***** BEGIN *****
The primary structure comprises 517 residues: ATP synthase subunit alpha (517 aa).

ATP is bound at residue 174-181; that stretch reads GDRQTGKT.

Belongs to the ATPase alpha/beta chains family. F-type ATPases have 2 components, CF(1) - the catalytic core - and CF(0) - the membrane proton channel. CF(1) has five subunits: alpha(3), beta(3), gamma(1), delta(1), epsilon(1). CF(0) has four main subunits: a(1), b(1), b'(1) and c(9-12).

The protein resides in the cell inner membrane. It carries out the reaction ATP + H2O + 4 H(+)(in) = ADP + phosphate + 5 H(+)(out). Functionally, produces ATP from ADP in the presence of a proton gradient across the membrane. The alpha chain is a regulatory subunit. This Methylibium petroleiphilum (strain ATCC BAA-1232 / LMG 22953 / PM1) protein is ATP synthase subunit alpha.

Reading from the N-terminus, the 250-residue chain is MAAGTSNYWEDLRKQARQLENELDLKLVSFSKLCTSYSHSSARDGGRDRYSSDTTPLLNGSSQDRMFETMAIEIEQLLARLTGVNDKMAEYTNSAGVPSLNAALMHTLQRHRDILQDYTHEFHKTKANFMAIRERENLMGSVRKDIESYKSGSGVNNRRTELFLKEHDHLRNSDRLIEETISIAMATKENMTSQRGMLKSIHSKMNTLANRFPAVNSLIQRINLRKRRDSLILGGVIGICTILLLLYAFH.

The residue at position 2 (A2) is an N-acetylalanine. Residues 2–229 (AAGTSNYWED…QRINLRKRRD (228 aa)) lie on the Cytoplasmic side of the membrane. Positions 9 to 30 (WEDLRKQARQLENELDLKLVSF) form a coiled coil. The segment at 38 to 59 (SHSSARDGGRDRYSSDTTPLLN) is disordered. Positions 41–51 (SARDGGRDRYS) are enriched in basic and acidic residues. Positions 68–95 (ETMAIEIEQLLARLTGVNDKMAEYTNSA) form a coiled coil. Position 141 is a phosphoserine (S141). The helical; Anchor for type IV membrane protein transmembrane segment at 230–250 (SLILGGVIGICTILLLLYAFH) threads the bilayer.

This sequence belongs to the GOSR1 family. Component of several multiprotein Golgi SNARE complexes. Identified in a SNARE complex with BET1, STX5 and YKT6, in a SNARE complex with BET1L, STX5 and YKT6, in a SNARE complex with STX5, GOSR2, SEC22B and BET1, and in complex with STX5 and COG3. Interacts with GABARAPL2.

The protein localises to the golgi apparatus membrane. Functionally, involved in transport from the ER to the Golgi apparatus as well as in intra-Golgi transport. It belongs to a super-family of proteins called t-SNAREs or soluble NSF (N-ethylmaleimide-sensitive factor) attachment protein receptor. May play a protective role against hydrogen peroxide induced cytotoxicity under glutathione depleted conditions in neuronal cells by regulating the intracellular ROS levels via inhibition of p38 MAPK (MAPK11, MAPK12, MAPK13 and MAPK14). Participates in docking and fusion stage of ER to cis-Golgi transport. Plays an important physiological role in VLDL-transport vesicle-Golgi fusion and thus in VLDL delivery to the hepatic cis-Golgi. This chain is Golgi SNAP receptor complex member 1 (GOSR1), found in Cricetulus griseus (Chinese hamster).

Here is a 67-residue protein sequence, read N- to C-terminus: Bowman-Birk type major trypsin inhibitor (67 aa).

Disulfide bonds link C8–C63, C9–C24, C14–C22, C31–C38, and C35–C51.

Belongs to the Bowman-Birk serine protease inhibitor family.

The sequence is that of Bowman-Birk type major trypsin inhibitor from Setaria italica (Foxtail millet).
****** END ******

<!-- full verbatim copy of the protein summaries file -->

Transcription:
The primary structure comprises 517 residues: ATP synthase subunit alpha (517 aa).

ATP is bound at residue 174-181; that stretch reads GDRQTGKT.

Belongs to the ATPase alpha/beta chains family. F-type ATPases have 2 components, CF(1) - the catalytic core - and CF(0) - the membrane proton channel. CF(1) has five subunits: alpha(3), beta(3), gamma(1), delta(1), epsilon(1). CF(0) has four main subunits: a(1), b(1), b'(1) and c(9-12).

The protein resides in the cell inner membrane. It carries out the reaction ATP + H2O + 4 H(+)(in) = ADP + phosphate + 5 H(+)(out). Functionally, produces ATP from ADP in the presence of a proton gradient across the membrane. The alpha chain is a regulatory subunit. This Methylibium petroleiphilum (strain ATCC BAA-1232 / LMG 22953 / PM1) protein is ATP synthase subunit alpha.

Reading from the N-terminus, the 250-residue chain is MAAGTSNYWEDLRKQARQLENELDLKLVSFSKLCTSYSHSSARDGGRDRYSSDTTPLLNGSSQDRMFETMAIEIEQLLARLTGVNDKMAEYTNSAGVPSLNAALMHTLQRHRDILQDYTHEFHKTKANFMAIRERENLMGSVRKDIESYKSGSGVNNRRTELFLKEHDHLRNSDRLIEETISIAMATKENMTSQRGMLKSIHSKMNTLANRFPAVNSLIQRINLRKRRDSLILGGVIGICTILLLLYAFH.

The residue at position 2 (A2) is an N-acetylalanine. Residues 2–229 (AAGTSNYWED…QRINLRKRRD (228 aa)) lie on the Cytoplasmic side of the membrane. Positions 9 to 30 (WEDLRKQARQLENELDLKLVSF) form a coiled coil. The segment at 38 to 59 (SHSSARDGGRDRYSSDTTPLLN) is disordered. Positions 41–51 (SARDGGRDRYS) are enriched in basic and acidic residues. Positions 68–95 (ETMAIEIEQLLARLTGVNDKMAEYTNSA) form a coiled coil. Position 141 is a phosphoserine (S141). The helical; Anchor for type IV membrane protein transmembrane segment at 230–250 (SLILGGVIGICTILLLLYAFH) threads the bilayer.

This sequence belongs to the GOSR1 family. Component of several multiprotein Golgi SNARE complexes. Identified in a SNARE complex with BET1, STX5 and YKT6, in a SNARE complex with BET1L, STX5 and YKT6, in a SNARE complex with STX5, GOSR2, SEC22B and BET1, and in complex with STX5 and COG3. Interacts with GABARAPL2.

The protein localises to the golgi apparatus membrane. Functionally, involved in transport from the ER to the Golgi apparatus as well as in intra-Golgi transport. It belongs to a super-family of proteins called t-SNAREs or soluble NSF (N-ethylmaleimide-sensitive factor) attachment protein receptor. May play a protective role against hydrogen peroxide induced cytotoxicity under glutathione depleted conditions in neuronal cells by regulating the intracellular ROS levels via inhibition of p38 MAPK (MAPK11, MAPK12, MAPK13 and MAPK14). Participates in docking and fusion stage of ER to cis-Golgi transport. Plays an important physiological role in VLDL-transport vesicle-Golgi fusion and thus in VLDL delivery to the hepatic cis-Golgi. This chain is Golgi SNAP receptor complex member 1 (GOSR1), found in Cricetulus griseus (Chinese hamster).

Here is a 67-residue protein sequence, read N- to C-terminus: Bowman-Birk type major trypsin inhibitor (67 aa).

Disulfide bonds link C8–C63, C9–C24, C14–C22, C31–C38, and C35–C51.

Belongs to the Bowman-Birk serine protease inhibitor family.

The sequence is that of Bowman-Birk type major trypsin inhibitor from Setaria italica (Foxtail millet).